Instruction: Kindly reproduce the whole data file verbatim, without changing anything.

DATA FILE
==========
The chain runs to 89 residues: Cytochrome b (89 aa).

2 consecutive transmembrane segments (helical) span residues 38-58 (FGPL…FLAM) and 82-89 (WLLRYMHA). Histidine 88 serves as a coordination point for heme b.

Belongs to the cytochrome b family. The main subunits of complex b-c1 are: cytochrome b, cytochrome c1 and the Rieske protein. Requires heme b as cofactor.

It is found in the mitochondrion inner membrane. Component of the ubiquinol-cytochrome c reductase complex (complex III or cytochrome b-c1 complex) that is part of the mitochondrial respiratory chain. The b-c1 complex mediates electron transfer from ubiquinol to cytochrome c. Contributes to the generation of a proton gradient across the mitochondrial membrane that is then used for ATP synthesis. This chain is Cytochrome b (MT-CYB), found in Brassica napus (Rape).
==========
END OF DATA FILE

The chain runs to 89 residues: Cytochrome b (89 aa).

2 consecutive transmembrane segments (helical) span residues 38-58 (FGPL…FLAM) and 82-89 (WLLRYMHA). Histidine 88 serves as a coordination point for heme b.

Belongs to the cytochrome b family. The main subunits of complex b-c1 are: cytochrome b, cytochrome c1 and the Rieske protein. Requires heme b as cofactor.

It is found in the mitochondrion inner membrane. Component of the ubiquinol-cytochrome c reductase complex (complex III or cytochrome b-c1 complex) that is part of the mitochondrial respiratory chain. The b-c1 complex mediates electron transfer from ubiquinol to cytochrome c. Contributes to the generation of a proton gradient across the mitochondrial membrane that is then used for ATP synthesis. This chain is Cytochrome b (MT-CYB), found in Brassica napus (Rape).